SA Leadership Podcast Episode #155

The Law of Navigation, Addition, and Solid Ground


The Law of Navigation

Anyone Steer the Ship, but it Takes a Leader to Chart The Course

Consider these four insights on becoming a Navigator

Navigators See The Trip Ahead

Former CEO of GE, Jack Welch stated, “A good leader remains focused….Controlling your direction is better than being controlled by it.” Leroy Eims would would say it this way, “A leader is one who sees more than others see, who sees farther than others see, and see before others do.”

Navigators Draw on Past Experience

Every past success and failure you’ve experienced can be a valuable source of information and wisdom. Successes teach you what you are capable of doing and gives you confidence. However, your failures teach you a greater lesson in life. They reveal wrong assumptions, character flaws, errors in judgment and they teach you poor work habits. Many people cover up their failures without ever learning anything from them. It is important to develop the discipline of REFLECTIVE THINKING!

  • Gives you true perspective
  • Gives you emotional integrity to your thought life
  • Increases your confidence in decision making
  • Clarifies the big picture
  • Takes a good experience and makes it a valuable experience

Navigators Examine the Conditions Before Making Commitments

Drawing on experience means looking inward. Examining conditions means looking outward. The cost is evaluated before decisions are made. This means that inventory is made of finances, resources, and talent along with the intangibles such as timing, morale, momentum, and culture.

Navigators Listen To What Others Have To Say

No matter how much you have learned form the past, it will never tell you all that you need to know for the present. No matter how good the leader you are, you yourself will not have all of the answers. This is why that top leaders gather information from many sources, starting with their own team.

The Law of Addition

Leaders Add Value by Serving Others

The bottom line in leadership is not how far we advance ourselves but how far we advance others! The key question here is; “Are you making things better for the people who follow you. Consider that 90% of all people who add value to others do so intentionally. By nature we are self-centered. Consider these four (4) insights on adding value to others.

We Add Value to Others When We Truly Value Others

Former chairman of Hyatt Hotels, Darryl Hartley Leonard stated, “When a person moves into a position of authority, they give up the right to abuse other people.”

We Add Value To Others When We Make Ourselves More Valuable To Others

The whole idea of adding value to other people depends on the idea that you have something of value to add. You cannot give what you do not possess. What is your personal growth plan for this year? If you can’t articulate it on paper, you are only day-dreaming.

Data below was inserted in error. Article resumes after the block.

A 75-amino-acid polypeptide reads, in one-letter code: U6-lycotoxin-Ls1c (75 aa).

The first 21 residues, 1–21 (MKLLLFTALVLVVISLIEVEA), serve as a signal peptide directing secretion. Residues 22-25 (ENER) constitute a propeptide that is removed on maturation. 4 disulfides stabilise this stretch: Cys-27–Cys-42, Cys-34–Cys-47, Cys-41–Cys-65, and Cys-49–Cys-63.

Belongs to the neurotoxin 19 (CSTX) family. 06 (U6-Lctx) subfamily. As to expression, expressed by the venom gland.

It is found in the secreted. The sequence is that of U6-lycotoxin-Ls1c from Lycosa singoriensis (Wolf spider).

We Add Value To People When We Know and Relate To What Others Value

Inexperienced leaders are quick to lead before knowing anything about the people they intend to lead. But mature leaders listen, learn, and then lead. Learn to lead based upon what you learn about the people you are asking to follow you.

We add Value To Others When We Do Things That God Values

I believe that God desires that we not only treat people with respect, but also actively reach out to them and serve them. The standard of our conduct influences everything that we do, especially our leadership.

The Law of Solid Ground

Trust Is The Foundation of Leadership

How important is trust to a leader? It is the most important thing. To build trust a leader must exhibit competence, connection, and character. Character is what makes trust possible. Trust is what makes leadership possible. Consider the following three insights on character.

Character Communicates Consistency

Leaders without inner strength can’t be counted on day after day because of their ability to perform changes constantly.

Character Communicates Potential

It was said once that “No man can climb out beyond the limitations of his own character. Poor character is like a ticking bomb. It is only a matter of time before it blows up a person’s ability to perform and the capacity to lead.

Character Communicates Respect

How do leaders earn respect? By making sound decisions, by admitting their mistakes, and by putting what it best for their followers and the organization ahead of their personal agendas.

The only thing that walks back from the tomb with the mourners and refuses to be buried is the character of a man – J.R. Miller


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